“Exactly!” Ned said, and then Jimmie opened his eyes.
“I’ll bet there’s been some of them statesmen livin’ here!” the little fellow almost whispered. “Say, do you think you have run ’em down at last?”
“I don’t know, son,” was the reply. “Look on that table and see what you discover.”
“Bits of torn paper an’ some red wax.”
“The paper,” Ned explained, “is parchment, such as is used in important official transactions, and the wax is of the kind used by lawyers and diplomats. Here is a seal!”
Ned’s face turned pale as he looked at the seal. Could it be possible that the nation to which it belonged had been engaged in this conspiracy? It did not seem possible.
Ned put the telltale seal away in his pocket without permitting Jimmie to see it and picked up some loose pieces of sealing wax which lay on the table near where the seal had been found.
“Do you see the fine work done with the seal which made this impression?” Ned asked.
“Fine seal!” Jimmie replied. “Was that stamp made by the seal you just hid away?”
“No,” Ned replied, “thank God it was not!”
Wrapping the wax very carefully, so that it would not crumble, and securing every bit of paper in sight, Ned made a little bundle and stowed it away in a pocket. Then he began a search of the rug on the floor.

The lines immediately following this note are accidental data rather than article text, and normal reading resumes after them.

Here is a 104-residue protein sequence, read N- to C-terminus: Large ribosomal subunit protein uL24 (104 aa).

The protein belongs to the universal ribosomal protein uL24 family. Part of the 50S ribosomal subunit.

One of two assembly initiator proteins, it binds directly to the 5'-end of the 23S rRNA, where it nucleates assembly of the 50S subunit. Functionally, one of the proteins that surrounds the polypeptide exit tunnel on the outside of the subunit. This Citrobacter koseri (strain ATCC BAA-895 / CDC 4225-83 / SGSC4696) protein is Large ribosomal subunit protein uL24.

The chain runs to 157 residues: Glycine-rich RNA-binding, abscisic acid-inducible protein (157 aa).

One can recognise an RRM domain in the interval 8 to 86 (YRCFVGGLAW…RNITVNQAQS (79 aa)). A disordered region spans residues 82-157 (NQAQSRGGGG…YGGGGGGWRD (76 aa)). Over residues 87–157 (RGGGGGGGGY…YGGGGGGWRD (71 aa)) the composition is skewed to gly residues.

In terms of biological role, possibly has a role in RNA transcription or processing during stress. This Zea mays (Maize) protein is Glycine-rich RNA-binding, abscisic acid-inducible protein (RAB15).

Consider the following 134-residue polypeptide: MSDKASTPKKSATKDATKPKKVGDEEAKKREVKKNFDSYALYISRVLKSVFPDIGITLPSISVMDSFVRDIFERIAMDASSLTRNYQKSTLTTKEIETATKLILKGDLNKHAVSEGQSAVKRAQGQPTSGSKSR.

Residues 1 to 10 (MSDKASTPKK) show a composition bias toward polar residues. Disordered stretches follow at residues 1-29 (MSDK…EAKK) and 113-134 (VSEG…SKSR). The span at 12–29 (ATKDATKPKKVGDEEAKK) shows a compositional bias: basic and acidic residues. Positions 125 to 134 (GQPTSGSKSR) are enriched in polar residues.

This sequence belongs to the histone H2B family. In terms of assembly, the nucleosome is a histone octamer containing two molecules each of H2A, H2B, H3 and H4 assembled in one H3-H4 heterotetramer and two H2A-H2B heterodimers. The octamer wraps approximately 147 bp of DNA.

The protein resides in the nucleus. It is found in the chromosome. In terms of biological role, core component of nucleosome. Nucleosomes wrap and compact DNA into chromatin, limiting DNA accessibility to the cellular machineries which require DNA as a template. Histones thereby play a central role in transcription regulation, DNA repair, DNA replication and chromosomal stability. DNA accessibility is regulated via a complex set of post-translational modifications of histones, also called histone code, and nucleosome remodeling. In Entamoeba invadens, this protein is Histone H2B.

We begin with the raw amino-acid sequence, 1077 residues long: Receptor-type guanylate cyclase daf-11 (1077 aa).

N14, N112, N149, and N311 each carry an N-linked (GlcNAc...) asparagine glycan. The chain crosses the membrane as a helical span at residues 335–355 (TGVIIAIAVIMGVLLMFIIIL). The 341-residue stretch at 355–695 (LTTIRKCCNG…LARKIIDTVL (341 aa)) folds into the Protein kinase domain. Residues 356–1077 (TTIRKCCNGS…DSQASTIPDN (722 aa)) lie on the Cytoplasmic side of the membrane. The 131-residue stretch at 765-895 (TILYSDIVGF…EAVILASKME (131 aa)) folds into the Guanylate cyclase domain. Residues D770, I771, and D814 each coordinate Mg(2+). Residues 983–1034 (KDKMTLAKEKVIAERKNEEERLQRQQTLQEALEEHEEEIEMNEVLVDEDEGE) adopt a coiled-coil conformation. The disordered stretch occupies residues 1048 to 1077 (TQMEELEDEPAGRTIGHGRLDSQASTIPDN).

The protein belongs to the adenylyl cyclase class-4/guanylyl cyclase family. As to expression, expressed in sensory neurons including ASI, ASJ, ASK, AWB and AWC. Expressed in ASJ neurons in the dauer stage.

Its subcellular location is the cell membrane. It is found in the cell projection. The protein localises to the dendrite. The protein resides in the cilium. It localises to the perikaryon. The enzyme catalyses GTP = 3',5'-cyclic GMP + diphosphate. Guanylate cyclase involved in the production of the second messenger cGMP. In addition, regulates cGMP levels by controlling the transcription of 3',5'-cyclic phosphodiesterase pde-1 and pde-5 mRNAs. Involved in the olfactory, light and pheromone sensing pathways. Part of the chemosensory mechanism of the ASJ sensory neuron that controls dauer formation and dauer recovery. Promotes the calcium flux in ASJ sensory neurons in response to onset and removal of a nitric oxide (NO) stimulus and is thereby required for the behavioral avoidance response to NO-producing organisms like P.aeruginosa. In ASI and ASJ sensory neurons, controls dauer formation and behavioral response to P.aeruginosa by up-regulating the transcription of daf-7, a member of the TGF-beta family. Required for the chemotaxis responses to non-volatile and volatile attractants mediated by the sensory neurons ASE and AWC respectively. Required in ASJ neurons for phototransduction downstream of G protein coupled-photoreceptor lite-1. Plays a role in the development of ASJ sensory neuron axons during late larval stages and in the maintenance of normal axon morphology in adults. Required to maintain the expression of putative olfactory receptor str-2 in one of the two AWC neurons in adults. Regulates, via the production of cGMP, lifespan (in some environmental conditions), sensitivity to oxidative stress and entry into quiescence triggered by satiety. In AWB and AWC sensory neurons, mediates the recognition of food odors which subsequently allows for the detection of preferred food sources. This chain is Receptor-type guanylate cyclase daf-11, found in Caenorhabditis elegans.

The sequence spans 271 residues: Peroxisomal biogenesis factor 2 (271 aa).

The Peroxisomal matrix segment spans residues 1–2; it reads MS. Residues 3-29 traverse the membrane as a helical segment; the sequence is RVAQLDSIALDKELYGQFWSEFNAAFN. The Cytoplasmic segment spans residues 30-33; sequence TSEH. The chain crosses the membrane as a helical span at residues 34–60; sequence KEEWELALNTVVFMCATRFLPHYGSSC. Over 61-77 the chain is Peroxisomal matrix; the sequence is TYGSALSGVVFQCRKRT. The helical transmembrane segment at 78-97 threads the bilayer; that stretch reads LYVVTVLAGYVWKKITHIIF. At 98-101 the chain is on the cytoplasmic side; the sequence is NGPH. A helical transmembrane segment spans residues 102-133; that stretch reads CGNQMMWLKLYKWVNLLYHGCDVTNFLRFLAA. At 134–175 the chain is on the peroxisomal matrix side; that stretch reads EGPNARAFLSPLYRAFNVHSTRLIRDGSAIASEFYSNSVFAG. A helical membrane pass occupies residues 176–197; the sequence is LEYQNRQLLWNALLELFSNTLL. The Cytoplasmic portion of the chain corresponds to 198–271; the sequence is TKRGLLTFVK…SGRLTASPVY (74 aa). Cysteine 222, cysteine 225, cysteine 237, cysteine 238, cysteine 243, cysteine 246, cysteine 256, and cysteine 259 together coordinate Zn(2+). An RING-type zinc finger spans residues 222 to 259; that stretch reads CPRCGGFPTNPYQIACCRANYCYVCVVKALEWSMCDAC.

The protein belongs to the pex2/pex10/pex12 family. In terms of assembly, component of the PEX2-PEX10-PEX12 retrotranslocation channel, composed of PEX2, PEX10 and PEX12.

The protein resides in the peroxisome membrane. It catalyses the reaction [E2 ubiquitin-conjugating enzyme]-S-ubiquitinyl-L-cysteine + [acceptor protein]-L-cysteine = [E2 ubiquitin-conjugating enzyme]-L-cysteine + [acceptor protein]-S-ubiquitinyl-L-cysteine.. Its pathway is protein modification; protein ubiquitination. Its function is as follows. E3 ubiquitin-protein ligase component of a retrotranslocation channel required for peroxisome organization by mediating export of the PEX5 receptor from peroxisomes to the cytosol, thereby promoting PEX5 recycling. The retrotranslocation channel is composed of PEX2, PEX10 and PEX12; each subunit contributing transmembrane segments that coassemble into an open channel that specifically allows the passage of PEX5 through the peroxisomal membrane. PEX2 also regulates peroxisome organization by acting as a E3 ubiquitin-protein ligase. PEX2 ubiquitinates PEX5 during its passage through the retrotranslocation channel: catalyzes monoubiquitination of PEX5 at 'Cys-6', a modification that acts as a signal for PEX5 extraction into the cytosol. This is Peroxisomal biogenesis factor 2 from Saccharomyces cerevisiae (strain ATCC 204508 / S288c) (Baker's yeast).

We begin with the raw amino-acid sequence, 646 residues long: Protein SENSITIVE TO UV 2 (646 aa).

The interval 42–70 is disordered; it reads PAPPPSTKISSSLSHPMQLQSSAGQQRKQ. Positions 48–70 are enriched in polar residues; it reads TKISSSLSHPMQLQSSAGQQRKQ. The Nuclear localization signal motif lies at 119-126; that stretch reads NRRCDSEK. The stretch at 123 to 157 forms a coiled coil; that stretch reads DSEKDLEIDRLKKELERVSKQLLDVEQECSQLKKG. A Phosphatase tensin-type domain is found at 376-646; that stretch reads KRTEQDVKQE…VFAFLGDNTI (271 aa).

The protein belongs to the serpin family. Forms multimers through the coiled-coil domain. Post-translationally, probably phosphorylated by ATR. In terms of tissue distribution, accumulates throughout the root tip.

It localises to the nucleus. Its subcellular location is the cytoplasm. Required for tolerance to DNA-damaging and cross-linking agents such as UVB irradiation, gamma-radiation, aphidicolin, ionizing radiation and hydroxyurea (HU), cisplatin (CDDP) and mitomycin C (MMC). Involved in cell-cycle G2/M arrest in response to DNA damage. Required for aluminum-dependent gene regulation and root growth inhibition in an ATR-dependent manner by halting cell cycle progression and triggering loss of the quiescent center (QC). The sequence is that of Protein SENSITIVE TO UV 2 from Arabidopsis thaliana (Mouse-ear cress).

Jimmie was on his knees, in a moment.
“Finders keepers?” he asked.
“That depends!” Ned said.
“Well, some one’s been payin’ out money here,” the boy went on. “See what I found!”
What he had found was a gold piece of the denomination of twenty dollars. And it bore the stamp of the American eagle!
BOY SCOUTS IN A LIVELY MIXUP
Ned took the gold piece into his hand and examined it.
“It is American money, sure enough,” he observed, “and was made at the San Francisco mint.”
Frank and Jack now joined the little group in the library and regarded the piece with interest.
“What does it mean?” Frank asked.
“Why,” Jack volunteered, “it means that some American man is mixed up in this dirty affair.”
“Perhaps that gold came out of the wreck,” Jimmie suggested. “Say, are we ever goin’ back after that gold?” he added.
“Ned’s got all the gold he can attend to right here,” commented Frank. “He’s got to find out how that came here.”
“Why, there was an American in the bunch, and he lost it out of his pocket,” Jack ventured.
“That’s the very point,” Frank observed. “What was an American doing in that bunch?”
“It might have been the American who planned to send the gold to the revolutionary leaders by way of a shipment to the Chinese government,” Ned said, thoughtfully. “You know some American had to send the gold.”